Monitoring begins as part of the planning stage. One way to ensure that it is effective is to involve the people you are working with and who will benefit from the project. They can help you monitor the progress, based on the indicators that you have identified together with the target groups. This is called PARTICIPATORY MONITORING. Just as in Participatory Rural Appraisal, people who cannot read or write can nevertheless count and tally, so they can monitor and keep records.
The definition of monitoring:
To monitor means constantly to check how things are going, comparing actual progress to what was planned.
Different reasons for monitoring:
For Besipae, for each project, we have to work out the minimum amount of recording that will give the information to meet our needs; then, how to collect it; and finally, how we will use the information collected. Monitoring is one of the most important management tools. Because of its importance, it may rightly take up to 5% of the budget.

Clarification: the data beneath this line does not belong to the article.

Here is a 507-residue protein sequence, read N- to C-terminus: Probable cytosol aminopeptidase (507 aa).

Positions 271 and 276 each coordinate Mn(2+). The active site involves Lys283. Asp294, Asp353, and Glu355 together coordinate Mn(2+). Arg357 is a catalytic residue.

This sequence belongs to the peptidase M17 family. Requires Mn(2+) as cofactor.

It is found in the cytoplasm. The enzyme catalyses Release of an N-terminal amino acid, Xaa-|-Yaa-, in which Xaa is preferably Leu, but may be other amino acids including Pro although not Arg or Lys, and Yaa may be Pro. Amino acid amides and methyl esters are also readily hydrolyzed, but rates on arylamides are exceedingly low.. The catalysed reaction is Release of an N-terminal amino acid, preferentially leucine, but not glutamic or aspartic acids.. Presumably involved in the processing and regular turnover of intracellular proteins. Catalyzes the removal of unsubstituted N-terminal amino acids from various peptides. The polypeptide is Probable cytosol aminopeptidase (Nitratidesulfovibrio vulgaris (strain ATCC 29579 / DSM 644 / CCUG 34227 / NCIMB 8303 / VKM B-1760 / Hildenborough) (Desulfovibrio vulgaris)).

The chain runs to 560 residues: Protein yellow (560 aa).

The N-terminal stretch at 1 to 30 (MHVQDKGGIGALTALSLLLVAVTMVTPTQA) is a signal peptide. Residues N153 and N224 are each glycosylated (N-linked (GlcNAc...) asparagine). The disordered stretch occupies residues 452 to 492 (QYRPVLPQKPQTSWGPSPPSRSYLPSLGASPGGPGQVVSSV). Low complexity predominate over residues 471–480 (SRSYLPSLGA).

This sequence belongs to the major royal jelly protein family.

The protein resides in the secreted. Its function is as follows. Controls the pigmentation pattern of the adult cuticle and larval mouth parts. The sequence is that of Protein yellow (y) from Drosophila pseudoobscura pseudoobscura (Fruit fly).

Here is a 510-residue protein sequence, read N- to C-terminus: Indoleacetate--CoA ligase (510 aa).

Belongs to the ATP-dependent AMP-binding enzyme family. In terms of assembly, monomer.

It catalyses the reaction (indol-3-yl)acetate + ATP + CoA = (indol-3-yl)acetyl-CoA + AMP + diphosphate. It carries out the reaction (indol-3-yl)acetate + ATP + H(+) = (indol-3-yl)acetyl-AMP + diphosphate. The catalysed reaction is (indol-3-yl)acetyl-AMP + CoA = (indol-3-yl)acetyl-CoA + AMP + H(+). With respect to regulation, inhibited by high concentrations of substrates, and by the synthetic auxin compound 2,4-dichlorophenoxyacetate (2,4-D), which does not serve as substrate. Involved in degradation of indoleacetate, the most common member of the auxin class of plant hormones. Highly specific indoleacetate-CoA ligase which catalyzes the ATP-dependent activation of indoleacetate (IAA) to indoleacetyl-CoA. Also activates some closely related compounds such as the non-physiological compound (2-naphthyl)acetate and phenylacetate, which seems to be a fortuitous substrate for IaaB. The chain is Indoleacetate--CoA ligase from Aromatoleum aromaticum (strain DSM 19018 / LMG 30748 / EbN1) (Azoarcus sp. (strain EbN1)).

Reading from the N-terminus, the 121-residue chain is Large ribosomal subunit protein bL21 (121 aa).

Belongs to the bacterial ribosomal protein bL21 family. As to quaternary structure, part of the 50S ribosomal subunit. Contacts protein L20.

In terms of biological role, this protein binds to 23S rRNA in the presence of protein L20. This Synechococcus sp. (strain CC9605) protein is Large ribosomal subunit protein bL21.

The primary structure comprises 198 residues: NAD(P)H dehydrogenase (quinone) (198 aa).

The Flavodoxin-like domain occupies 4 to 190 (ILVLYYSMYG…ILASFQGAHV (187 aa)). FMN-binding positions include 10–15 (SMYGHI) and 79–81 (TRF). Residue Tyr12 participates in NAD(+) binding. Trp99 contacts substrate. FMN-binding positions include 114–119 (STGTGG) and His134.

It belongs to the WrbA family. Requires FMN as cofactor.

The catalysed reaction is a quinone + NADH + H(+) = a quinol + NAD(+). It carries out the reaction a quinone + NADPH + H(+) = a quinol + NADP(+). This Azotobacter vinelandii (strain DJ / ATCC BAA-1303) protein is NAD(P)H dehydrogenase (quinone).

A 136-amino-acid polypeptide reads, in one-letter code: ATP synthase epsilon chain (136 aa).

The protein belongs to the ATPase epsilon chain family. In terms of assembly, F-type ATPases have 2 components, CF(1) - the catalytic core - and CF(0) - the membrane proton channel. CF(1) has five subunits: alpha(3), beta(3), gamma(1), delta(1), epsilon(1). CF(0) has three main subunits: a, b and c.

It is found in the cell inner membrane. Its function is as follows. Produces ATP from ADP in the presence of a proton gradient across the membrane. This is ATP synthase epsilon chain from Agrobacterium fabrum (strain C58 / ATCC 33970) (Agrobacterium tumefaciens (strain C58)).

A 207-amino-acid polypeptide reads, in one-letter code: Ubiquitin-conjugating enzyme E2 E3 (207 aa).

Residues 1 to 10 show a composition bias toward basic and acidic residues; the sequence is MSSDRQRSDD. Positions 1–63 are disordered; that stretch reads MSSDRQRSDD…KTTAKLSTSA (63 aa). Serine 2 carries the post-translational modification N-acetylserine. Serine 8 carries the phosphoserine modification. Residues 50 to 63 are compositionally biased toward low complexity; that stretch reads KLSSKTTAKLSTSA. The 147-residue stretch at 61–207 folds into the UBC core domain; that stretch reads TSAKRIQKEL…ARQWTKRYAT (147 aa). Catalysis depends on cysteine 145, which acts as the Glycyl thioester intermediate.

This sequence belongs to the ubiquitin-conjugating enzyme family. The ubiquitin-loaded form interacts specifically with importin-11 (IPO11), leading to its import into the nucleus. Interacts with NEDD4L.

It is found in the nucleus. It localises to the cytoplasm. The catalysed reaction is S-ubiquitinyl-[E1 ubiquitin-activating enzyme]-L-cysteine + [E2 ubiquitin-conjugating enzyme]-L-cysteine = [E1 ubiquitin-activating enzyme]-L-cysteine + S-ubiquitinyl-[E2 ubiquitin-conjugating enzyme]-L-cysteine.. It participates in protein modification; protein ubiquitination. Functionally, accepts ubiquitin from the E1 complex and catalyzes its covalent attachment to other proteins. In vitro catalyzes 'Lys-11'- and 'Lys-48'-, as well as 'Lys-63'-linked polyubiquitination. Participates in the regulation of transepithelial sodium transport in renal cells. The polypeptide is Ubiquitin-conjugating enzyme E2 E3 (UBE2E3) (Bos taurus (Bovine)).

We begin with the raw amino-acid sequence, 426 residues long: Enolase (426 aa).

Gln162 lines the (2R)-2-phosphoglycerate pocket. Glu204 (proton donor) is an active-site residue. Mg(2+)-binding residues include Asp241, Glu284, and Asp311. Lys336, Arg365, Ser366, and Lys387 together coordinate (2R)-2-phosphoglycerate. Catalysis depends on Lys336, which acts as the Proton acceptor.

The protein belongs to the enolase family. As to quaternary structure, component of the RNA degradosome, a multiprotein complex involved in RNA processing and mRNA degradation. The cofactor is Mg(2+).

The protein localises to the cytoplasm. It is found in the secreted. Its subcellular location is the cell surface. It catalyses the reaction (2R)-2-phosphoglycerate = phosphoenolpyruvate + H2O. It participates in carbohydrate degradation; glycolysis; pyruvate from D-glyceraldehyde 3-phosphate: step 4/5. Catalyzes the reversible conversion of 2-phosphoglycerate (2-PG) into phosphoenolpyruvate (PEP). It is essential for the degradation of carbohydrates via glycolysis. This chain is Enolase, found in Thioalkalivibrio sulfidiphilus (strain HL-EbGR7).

Evaluation, like monitoring, looks at whether objectives have been achieved. But it tries to stand back and look at the longer-term objectives – Is BESIPA’E on the right road?
Three criteria used in Evaluation:
Relevance: This is perhaps the most important. Question whether the objectives of the project really matched the problems and needs – whether the 'why' of the project was a good one. It is easy to start activities that do not help the problem.
Cost-effectiveness: Effectiveness asks whether the project has been successful in achieving its objectives, and adding the word ”cost” asks whether it has done so for a reasonable amount of money, time and effort.
Sustainability: Are there lasting benefits after the intervention (such as increased self-sufficiency)? Sustainability looks at what happens after the project comes to an end and whether the beneficiaries go on receiving benefits for an extended period of time after the assistance has been withdrawn.